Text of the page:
In a surprising move yesterday, the New Orleans Pelicans were said to have come to an agreement with 25-year-old French center Alexis Ajinca, a former first round pick of the Charlotte Bobcats, currently playing in his homeland for Strasbourg. Ajinca has been back in France since leaving the NBA after the 2010-11 season - nevertheless, by deliberately signing a contract with Strasbourg that had an NBA out clause, Ajinca hadn't given up on the big league, and it clearly given up on him.
Ajinca was largely forgotten about in the NBA discourse by fans and media, but has become a prominent figure in European basketball in the past year or so. He has been one of the leaders of a resurgent Strasbourg team, who have struggled in recent seasons yet finished runner-up in the French league last season and found themselves a path to the Euroleague, and while they have struggled there (bottom of group B with a 2-7 record), Ajinca's play has been a bright spot. The one time NBA drop-out has developed noticeably as a player, and not just as the shooter he looked like he was becoming. Indeed, he is headed more towards Chris Bosh than Channing Frye.
(Note that that is a style of play comparison, rather than a level of play.)
Ajinca's NBA career to date has been somewhat unsuccessful, yet also somewhat maligned. Arguably, he wasn't given enough opportunity. He played only 552 NBA minutes in three years, and was distinctly poor in the first two, spending much time in the D-League yielding only mixed results. However, such struggles are to be expected from one so young. There is not much point in drafting a 20-year-old international big man universally acknowledged as being raw, and then not spending the amount of time and patience it takes to develop him. Yet this is seemingly what Charlotte did - after almost not picking up his third year contract option, they dealt him to Dallas as a side part of the already terrible Tyson Chandler deal, thereby getting absolutely no return on their investment except salary relief.
While it is true that Ajinca had shown next to nothing in those first two years, projects rarely do. They need time, and Ajinca didn't get it. After being traded to the Mavericks, Dallas declined his fourth year option, and a subsequent controversial trade to Toronto proved to be only a few months of a reprieve. Neither team committed the necessary time to a project who needed it; neither, it seemed, felt as though he merited it. After all, he wasn't their project - they did not need to save face with him. So when Ajinca started to make progress in his third season, it was mostly overlooked. The 44% shooting stood out more than the 12.6 PER (which, while not great, is sufficiently NBA calibre, a significant improvement on his first two seasons, and altogether not bad from a 22-year-old) and he fell out of the NBA.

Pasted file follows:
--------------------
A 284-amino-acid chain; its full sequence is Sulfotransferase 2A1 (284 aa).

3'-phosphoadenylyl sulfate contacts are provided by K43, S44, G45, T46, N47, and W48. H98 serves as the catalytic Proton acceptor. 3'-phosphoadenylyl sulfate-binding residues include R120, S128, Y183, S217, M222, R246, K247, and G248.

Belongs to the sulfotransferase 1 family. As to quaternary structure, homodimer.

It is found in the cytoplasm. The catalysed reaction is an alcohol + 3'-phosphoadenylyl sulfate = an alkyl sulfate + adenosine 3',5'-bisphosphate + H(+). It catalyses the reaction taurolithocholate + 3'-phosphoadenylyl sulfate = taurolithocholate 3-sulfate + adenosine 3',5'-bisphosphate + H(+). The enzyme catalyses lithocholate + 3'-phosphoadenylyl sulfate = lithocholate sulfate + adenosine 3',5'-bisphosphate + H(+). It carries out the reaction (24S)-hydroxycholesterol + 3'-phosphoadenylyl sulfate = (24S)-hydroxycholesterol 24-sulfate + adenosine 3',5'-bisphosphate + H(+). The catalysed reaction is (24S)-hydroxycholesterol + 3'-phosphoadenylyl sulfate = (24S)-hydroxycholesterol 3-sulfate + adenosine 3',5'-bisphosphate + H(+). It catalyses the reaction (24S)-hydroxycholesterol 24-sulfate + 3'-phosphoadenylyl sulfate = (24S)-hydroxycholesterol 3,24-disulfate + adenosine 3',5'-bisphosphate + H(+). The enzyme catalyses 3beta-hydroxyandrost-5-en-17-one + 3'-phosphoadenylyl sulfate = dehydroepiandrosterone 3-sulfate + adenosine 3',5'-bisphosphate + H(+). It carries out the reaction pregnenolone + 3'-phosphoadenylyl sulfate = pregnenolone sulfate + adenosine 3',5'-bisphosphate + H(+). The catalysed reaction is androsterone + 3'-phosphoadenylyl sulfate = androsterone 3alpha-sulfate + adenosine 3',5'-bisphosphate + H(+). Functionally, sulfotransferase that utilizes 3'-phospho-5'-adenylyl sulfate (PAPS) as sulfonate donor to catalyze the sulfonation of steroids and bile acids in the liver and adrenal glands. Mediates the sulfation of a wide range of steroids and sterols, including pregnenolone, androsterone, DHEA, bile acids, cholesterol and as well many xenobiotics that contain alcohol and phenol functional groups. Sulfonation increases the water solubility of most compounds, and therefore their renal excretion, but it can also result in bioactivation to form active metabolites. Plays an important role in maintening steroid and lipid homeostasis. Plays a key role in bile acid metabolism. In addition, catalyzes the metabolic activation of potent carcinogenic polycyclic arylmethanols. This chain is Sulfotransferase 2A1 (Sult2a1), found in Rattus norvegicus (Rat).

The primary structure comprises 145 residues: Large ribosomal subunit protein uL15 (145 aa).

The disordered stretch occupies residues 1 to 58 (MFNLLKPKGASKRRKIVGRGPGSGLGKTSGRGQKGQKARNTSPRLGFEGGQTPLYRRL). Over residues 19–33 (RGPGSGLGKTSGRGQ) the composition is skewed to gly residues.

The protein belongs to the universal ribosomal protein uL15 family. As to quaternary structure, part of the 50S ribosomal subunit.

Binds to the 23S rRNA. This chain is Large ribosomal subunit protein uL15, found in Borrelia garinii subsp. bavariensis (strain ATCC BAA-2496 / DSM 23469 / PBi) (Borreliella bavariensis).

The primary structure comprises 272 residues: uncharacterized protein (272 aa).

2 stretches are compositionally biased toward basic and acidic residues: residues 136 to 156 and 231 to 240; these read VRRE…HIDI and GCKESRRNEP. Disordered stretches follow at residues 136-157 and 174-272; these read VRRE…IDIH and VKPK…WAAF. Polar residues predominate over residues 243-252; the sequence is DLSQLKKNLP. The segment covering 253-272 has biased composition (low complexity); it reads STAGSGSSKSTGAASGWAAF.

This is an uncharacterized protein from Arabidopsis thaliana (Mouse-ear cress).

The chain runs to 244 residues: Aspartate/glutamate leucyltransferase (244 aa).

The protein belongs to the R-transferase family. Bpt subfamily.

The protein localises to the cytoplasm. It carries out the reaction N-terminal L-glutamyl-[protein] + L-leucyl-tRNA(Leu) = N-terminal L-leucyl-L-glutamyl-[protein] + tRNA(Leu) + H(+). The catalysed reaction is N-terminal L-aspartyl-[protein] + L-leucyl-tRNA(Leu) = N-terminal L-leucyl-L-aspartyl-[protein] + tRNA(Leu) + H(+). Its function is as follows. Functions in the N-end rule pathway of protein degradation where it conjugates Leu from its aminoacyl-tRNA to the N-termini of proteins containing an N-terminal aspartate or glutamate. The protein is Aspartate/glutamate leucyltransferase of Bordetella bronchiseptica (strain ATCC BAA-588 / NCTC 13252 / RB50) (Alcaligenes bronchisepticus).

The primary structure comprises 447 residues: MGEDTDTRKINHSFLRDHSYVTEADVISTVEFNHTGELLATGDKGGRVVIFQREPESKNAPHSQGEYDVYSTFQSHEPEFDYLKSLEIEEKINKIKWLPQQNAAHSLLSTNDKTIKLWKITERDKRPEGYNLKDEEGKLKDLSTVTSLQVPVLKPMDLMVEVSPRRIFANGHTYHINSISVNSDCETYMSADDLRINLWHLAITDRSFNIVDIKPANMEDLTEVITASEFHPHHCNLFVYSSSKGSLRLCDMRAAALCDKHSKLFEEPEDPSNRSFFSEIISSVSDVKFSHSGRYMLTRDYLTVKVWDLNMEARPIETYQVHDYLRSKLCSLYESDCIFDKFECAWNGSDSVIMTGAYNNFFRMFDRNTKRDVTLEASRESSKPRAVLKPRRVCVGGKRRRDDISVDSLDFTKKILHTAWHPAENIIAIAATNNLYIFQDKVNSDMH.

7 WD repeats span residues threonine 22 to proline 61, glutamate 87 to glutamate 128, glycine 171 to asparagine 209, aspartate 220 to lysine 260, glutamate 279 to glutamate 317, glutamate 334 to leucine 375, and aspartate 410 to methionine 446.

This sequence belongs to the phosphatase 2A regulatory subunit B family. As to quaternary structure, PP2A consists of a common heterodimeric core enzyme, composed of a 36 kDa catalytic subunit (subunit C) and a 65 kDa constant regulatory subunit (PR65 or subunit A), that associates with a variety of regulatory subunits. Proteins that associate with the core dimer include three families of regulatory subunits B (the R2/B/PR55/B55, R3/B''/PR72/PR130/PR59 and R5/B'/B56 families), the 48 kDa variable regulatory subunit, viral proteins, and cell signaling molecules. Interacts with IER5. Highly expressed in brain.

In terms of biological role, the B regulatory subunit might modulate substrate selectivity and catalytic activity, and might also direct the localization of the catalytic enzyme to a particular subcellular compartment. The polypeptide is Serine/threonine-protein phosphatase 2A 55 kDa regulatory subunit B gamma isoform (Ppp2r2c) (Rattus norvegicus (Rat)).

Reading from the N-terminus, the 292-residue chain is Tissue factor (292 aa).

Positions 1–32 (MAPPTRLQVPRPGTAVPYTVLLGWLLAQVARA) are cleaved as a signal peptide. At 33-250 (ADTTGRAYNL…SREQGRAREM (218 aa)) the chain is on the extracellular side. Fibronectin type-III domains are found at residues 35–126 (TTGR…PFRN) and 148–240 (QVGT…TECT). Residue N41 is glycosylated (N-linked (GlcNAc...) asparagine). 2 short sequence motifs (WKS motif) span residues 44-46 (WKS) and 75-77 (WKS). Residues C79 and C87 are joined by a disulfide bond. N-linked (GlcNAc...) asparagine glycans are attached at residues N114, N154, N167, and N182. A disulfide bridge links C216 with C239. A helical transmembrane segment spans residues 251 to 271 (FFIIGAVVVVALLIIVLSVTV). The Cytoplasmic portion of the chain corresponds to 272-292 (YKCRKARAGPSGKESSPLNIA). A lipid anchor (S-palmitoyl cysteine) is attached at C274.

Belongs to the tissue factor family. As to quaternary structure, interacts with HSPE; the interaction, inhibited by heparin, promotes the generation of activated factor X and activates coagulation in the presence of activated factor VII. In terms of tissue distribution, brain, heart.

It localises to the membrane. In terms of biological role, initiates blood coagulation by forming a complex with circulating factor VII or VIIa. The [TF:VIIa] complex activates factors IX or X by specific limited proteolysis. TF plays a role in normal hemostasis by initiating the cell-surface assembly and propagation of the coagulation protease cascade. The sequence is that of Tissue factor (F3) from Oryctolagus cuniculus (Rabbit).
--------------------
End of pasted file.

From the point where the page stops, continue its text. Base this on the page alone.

Since that time, though, Ajinca has continued to develop. The weaknesses his time in the NBA and the D-League demonstrated have been worked at. One such question surrounded his toughness. Ajinca is still not especially tough - it will be hard for him to ever be truly bulked up, as he just has not the frame for it. His skills are inclined towards that of a finesse player, and he plays accordnigly. But he is tougher. Furthermore, he is more skilled. He is smarter. He makes fewer mistakes. And he is far, far more productive.
Ajinca has developed over the course of his career, particularly his French career, and is deserving of his place back in the NBA. He has found his role as a player - gone (mostly) are the three-point shots, replaced with a mid-range, pick-and-roll based game (admittedly with more emphasis on the roll than the pick) interspersed with hook shots from down low, with shot creation and shot making skills, a much improved offensive talent. He was averaging 17.1 points in only 24.9 minutes per game of Euroleague play - in the toughest league outside of the NBA, Ajinca has shone brightly, emerging as one of the best centers on the continent, and particularly so offensively.
Ajinca would have played more minutes were he not so foul prone still. Certainly, Ajinca still has more to do on the defensive end. Despite his height and wingspan making him a quality shot blocker and unignorable defensive presence, the mistakes and inconsistent decision making remain, and the development has been more offensive than defensive. Nevertheless Ajinca's rebounding rates improve year on year, whilst his shot blocking remains, and the offensive production continually increases. He is now that which he was not quite before - an NBA calibre big man. And aged only 25, further improvements are no doubt forthcoming.
It is rare for NBA teams to pick up players from Europe, and particularly the Euroleague, mid-season. Nevertheless, following in San Antonio's footsteps in picking up Aron Baynes, the Pelicans have hit up that market and potentially shored up their weakest position with a solid prospect.